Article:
After the US, our first stop was the Philippines. After what seemed like forever, we were off the plane and onto a bus to get to a small plane. We had to go from one terminal to another. Now, in SF, that would mean walking from one part of the airport to another. However, in Manila, terminal 3 is nowhere near terminal 1. Being jet lagged, we almost got off the bus at the wrong stop.
Anyway, we made it to Coron town in the province of Palawan (pah-LAH-wan) around dinner time. We stayed at Sea Dive, right on the water. Beautiful, but we were exhausted by a day of traveling. A quick dinner and we were down for the count.
Of course, being our first day in the Philippines, we were up at 4 AM, just in time to listen to the Giants game on WiFi in the restaurant. It was a little eerie in the dark, but when you're jet lagged, your body still thinks it's California time.
Being a dive center, we had to go diving so we went on an Adventure Dive the next day. Val has never been SCUBA diving before and has trouble free diving, so we were a little apprehensive. However, we had a great divemaster in Ramil. He was calm and patient and had Val comfortable in no time. I hadn't been diving in 15+ years too, so it was good to do a shallow dive. What do you know, it was still pretty easy and I remember all that stuff that I'd learned in 1979. Being warm helps a lot too. One of the reasons I quit diving in California was that it required a super thick wetsuit and I was always cold when I went diving.
The last diving I did was in Thailand. Diving in the Philippines was like that: warm water and beautiful reefs. Coron has the advantage of also having WWII wrecks. My second day of diving was on wrecks. I'd never been wreck diving and was a little intimidated. We were given lights and followed the divemaster inside the Irako. The first dive was to about 36m, so we didn't have a lot of bottom time. However, that was long enough to go in the top hatch and through a big hold into another room and then out, around the top and back to the top. Even though we had a no decompression dive, we stopped for 1 minute at 15m and 3 min at 5m. Too cool!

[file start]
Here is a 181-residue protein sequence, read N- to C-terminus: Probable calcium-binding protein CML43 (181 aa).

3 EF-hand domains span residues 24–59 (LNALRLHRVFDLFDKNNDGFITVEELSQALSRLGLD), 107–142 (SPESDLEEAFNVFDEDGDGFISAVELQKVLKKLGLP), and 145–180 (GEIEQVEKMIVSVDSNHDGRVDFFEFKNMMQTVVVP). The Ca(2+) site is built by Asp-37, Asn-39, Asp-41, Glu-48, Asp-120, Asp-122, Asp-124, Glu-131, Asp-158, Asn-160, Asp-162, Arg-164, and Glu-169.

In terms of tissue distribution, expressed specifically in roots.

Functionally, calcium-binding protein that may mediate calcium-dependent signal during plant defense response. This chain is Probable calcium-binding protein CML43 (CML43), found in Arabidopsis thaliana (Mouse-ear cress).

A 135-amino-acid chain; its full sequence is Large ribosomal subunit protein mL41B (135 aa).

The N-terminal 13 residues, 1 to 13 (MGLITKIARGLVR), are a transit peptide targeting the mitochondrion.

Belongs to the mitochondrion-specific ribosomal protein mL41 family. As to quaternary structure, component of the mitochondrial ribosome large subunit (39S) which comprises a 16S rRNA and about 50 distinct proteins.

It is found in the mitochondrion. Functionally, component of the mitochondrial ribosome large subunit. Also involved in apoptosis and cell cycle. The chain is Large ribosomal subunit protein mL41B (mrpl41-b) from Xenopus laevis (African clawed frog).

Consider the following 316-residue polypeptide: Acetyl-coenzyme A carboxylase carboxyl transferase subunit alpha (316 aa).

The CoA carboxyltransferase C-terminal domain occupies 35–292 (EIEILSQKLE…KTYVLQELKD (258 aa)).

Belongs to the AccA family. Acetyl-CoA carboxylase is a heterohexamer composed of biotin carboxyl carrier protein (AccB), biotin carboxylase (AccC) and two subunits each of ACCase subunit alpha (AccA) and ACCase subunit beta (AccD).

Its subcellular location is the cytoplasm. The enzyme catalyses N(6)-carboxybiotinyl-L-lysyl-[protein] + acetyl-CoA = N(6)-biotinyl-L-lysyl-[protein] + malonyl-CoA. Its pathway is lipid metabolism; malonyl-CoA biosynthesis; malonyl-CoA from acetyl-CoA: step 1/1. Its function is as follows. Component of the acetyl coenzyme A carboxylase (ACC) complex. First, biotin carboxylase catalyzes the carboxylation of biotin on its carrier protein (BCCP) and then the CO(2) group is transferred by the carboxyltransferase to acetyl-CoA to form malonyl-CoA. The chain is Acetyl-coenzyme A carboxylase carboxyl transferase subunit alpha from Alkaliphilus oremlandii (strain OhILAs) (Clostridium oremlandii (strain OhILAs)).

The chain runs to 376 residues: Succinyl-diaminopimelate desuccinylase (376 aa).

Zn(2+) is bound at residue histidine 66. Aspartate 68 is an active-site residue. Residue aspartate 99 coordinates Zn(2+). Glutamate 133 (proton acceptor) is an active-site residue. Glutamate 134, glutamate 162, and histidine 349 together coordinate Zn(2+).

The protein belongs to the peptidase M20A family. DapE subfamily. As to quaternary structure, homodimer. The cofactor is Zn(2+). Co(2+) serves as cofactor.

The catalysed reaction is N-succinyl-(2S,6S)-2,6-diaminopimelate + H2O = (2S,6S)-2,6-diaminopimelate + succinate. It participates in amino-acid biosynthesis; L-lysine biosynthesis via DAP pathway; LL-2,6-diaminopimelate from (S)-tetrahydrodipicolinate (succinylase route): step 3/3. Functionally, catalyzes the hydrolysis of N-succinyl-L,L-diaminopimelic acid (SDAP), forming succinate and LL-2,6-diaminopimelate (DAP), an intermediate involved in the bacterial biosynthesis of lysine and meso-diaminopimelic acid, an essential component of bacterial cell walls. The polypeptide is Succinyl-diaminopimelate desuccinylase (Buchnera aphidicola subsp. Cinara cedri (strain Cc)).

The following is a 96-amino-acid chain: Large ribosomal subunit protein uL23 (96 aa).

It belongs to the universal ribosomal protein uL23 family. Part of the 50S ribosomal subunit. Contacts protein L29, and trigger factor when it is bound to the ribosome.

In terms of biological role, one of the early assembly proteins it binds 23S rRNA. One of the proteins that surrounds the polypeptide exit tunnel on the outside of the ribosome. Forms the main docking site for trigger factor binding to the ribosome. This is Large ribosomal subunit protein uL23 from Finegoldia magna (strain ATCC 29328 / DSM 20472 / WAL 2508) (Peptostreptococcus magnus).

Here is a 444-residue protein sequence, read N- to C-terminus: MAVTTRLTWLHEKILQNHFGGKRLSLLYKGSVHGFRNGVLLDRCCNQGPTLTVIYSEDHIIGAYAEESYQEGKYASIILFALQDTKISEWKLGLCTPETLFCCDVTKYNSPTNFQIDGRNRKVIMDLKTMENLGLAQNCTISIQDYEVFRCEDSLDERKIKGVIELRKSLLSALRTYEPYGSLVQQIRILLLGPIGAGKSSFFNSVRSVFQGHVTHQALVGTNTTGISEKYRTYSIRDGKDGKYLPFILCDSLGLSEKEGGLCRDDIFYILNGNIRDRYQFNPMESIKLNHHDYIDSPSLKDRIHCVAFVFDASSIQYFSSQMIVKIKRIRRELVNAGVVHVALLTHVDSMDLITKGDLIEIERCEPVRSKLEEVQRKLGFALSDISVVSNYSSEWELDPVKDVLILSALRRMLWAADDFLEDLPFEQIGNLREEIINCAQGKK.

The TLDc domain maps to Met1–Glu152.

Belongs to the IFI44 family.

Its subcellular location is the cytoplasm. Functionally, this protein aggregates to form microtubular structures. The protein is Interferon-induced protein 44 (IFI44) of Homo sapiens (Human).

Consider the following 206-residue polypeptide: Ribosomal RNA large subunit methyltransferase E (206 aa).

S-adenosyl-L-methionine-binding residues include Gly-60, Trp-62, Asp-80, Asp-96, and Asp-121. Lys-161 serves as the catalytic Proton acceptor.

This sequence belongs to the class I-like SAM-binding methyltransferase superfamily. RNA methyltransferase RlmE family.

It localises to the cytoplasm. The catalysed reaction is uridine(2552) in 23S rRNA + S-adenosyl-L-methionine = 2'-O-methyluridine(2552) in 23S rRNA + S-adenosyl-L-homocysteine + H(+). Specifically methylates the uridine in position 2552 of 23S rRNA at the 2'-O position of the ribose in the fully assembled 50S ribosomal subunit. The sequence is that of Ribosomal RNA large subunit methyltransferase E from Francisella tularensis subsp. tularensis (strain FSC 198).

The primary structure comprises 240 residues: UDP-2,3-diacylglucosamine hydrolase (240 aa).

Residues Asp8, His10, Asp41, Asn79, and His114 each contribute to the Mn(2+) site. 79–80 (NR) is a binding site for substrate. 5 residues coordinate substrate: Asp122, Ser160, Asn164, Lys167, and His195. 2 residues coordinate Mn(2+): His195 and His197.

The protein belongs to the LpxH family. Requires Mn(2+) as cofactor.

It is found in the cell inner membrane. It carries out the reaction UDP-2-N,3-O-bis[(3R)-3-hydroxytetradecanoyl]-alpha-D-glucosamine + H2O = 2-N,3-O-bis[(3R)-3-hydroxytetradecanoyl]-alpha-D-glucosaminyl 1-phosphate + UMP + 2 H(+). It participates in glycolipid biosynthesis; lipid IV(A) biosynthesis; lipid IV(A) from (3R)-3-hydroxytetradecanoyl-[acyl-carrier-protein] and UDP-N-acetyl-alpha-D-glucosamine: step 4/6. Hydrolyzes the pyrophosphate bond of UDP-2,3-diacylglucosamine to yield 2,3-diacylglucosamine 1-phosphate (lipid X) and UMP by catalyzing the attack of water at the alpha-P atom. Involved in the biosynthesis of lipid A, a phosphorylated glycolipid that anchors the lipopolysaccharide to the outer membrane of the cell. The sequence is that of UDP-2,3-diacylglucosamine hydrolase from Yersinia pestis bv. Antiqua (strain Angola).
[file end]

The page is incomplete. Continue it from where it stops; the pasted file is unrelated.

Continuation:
Lunch was fried marlin with rice. While waiting out our top time, we headed over to the next wreck, all of 15 min. away. Nap time!
The second dive was on the Kogyo Maru. It was lying on its side in about 35m of water. It had lots of holes in it so more light came into it than the Irako. We entered in through the top of the ship, into the rear hole. Inside the first chamber were cement bags. Passing through a smallish hatch, we went into another hold that had a truck and bulldozer in it. Nearby lay rolls of cyclone fencing.
Third dive of the day was the small gunboat. We went in and around it and then went along the reef. Beautiful corals were all around. I wish I'd had a dive camera for the corals, oysters and occasional giant clams. Some of the coral looked like giant leaves of lettuce.
Giving my ears a day to recover, Val and I spent a day around Coron. One of the things that they advertise as something to do is to head to the hot springs. Why anyone would want to go sit in 39C water when it's 35C outside is beyond me. However, that's exactly what we did, as we got super sweaty riding bikes over there.
While looking at a poster of the Irako that night, Daboy told me that SeaDive also had nitrox classes. Using Enhanced air mixtures, you could increase your bottom time and reduce decompression stops. Sign me up! I studied the book while I played princess on one of Val's dive class days. We got to dive Barracuda Lake, which has a hot spring thermocline around 14m. Since the hot water was salty, it didn't mix with the cooler fresh water above. The next day, I took the test and got two free nitrox tanks to dive the wrecks again.
We dove the same wrecks as I did the first time, but you could dive these wrecks dozens of times before seeing all of them. The depth, mixed with the complexity of the rooms, limits what you can see on each dive. This time, we got to see the front hold of the Irako. Unfortunately, my regulator was free flowing and I ran out of air when on one of our decompression stops. Luckily, Daboy had lots of air left. We switched out regulators at the surface and we were good to go for the second dive.
The Kogyo was similar to the first time I dove it. However, since I was a little more familiar with the wreck, I saw more details. Turns out that one of the divemasters at SeaDive has over 15,000 dives. He really knows his way around these boats.
I'd highly recommend going to Coron to dive the wrecks if you're in the Philippines. We had a great time there, but it was time to go see the cooler part of Luzon next.